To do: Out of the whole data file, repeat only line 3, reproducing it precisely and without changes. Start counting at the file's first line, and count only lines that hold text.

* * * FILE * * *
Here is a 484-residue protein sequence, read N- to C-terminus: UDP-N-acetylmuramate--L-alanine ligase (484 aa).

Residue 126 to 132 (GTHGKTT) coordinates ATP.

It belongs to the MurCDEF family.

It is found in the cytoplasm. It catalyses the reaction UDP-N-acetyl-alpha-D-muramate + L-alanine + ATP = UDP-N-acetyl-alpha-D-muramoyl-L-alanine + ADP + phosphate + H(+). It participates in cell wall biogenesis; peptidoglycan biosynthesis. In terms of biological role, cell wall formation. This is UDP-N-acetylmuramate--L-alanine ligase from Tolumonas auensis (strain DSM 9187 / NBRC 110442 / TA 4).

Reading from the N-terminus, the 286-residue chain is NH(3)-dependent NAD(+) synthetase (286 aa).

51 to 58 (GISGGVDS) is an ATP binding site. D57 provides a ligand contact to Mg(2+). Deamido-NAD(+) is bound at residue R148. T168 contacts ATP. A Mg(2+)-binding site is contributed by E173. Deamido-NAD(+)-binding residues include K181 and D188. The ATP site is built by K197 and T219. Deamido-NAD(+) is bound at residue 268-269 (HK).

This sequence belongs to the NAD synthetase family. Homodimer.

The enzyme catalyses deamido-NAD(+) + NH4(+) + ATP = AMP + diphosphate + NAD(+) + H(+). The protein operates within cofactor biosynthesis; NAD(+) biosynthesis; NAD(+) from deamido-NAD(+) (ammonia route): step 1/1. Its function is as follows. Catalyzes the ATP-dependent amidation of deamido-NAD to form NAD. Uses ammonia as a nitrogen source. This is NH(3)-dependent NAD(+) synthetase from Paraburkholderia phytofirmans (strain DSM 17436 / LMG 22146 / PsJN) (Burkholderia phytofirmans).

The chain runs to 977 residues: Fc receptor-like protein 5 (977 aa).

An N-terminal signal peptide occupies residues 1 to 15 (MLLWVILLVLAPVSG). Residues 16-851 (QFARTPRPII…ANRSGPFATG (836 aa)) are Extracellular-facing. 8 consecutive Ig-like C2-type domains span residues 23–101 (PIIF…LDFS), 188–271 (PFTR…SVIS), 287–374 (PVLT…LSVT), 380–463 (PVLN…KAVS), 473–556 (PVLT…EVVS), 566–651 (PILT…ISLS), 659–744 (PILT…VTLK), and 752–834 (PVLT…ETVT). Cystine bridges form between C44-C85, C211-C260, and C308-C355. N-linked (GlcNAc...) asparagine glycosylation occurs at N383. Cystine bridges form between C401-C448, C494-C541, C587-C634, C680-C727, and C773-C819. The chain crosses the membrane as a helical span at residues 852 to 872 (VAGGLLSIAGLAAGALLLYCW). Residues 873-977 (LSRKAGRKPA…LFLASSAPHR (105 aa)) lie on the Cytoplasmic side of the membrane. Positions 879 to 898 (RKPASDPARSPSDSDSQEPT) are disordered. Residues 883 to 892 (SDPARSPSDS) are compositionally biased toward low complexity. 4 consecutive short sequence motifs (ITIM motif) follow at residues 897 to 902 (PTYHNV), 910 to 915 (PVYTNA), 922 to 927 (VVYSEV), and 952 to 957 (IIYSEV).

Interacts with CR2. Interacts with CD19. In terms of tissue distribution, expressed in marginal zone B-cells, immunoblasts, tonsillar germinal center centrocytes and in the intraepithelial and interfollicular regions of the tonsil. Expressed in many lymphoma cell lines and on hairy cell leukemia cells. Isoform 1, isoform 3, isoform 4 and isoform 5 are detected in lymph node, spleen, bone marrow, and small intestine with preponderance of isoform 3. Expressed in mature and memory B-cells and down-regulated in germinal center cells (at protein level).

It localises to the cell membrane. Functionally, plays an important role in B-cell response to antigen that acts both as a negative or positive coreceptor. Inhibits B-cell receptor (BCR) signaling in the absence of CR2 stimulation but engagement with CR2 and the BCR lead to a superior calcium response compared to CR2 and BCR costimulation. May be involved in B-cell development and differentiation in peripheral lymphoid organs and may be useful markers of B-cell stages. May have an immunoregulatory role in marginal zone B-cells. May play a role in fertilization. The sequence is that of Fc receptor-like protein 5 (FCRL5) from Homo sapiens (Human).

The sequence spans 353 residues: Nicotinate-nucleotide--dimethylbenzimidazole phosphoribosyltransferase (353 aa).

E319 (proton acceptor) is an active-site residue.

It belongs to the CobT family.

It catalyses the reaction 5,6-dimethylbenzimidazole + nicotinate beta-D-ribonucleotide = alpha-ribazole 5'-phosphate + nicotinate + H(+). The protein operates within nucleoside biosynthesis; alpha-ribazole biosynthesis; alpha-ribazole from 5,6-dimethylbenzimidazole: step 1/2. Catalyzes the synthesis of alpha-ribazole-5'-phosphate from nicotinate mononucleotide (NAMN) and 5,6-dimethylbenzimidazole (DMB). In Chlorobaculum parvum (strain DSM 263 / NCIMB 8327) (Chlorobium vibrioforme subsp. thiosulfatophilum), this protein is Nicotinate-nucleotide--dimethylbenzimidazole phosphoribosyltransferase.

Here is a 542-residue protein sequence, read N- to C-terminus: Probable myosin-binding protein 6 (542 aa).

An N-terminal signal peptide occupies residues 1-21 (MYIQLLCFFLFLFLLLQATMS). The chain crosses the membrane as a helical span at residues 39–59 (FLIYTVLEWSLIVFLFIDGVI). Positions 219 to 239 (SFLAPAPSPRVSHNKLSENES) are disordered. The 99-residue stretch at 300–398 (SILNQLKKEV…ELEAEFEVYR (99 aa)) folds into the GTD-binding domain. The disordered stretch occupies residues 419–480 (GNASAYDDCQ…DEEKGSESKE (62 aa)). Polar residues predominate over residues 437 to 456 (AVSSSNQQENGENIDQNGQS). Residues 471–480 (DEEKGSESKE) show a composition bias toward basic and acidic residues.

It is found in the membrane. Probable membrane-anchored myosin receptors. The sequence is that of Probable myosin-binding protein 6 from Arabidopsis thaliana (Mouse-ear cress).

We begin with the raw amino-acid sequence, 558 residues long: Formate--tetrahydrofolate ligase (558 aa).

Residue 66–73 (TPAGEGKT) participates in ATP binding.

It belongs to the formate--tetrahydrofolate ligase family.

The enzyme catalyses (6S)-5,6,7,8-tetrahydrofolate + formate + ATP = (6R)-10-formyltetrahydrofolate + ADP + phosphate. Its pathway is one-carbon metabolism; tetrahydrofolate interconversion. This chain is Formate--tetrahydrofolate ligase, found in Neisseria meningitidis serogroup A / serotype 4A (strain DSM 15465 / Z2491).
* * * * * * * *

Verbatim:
It belongs to the MurCDEF family.